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Alaska Permanent Fund performance up in final quarter


The Alaska Permanent Fund's investments sustained a 17.4% loss for Fiscal Year 2009 according to preliminary financial statements the Corporation released today. The Fund ended the fiscal year with a value of $30.0 billion after accounting for the Permanent Fund Dividend transfer, $6.5 billion less than the value on June 30, 2008.

"I can't say we're out of the woods yet, but the market rally that began in March allowed the Fund to return 11.2% in the final quarter of the fiscal year," said CEO Michael J. Burns. "2008 was one of the five worst years in the 218 year history of the U.S. stock markets, and it certainly took its toll on the Fund. The spring rally was a welcome sight after well over a year of down markets."

The stock portfolios, which make up more than half of the Fund, were the hardest hit. The Fund's U.S. stock portfolio returned -24.8% while the non-U.S. and global portfolios returned -31.3% and -31.4% respectively. Real estate was also down, contributing a loss of 15.3%. And the Fund's alternative investments were not spared either, with absolute return investments returning -13.6%.

The bright spot for the year was the Permanent Fund's bond portfolios. The U.S. portfolio returned 3.3%, while the non-U.S. portfolio returned 3.6%.

"Regardless of the performance over the last 18 months, I think that the Alaska Permanent Fund is still a great success and Alaskan's should be proud of the foresight they showed in creating the Fund more than 30 years ago," said Burns. "The losses of the last year are a little easier to withstand when you consider that over its history the Fund has taken in $13.9 billion in royalties and other deposits, paid $17.5 billion in dividends, including this fall's dividend, and was still worth $30 billion at the end of the fiscal year."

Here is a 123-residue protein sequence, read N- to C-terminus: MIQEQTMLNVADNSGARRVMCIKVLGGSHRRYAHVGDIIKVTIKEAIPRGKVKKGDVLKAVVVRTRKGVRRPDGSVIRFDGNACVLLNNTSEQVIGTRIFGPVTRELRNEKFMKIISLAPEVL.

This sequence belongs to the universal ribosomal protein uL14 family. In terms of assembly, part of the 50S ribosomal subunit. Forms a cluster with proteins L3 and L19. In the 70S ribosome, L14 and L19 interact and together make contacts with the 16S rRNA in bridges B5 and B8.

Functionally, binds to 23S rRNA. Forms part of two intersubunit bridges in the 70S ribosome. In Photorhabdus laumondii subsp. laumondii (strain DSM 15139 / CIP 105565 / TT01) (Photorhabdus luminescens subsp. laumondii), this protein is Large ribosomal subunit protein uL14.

For the first time in its history, the Fund had a net loss of statutory net income, the cash income stream used to calculate the dividend. Rental income, dividends from stocks and interest from bonds comprise the flow into statutory net income, as well as the gains or losses on any assets that are sold. For Fiscal Year 2009, statutory net income was roughly -$2.5 billion. However, when included in the five-year average with the statutory net income from the prior four fiscal years, the calculation provided a $874 million dividend for 2009. This is lower than the $1.3 billion dividend that was distributed in 2008.

For full financial statements and investment performance reports, visit apfc.org .

August 4, 2009

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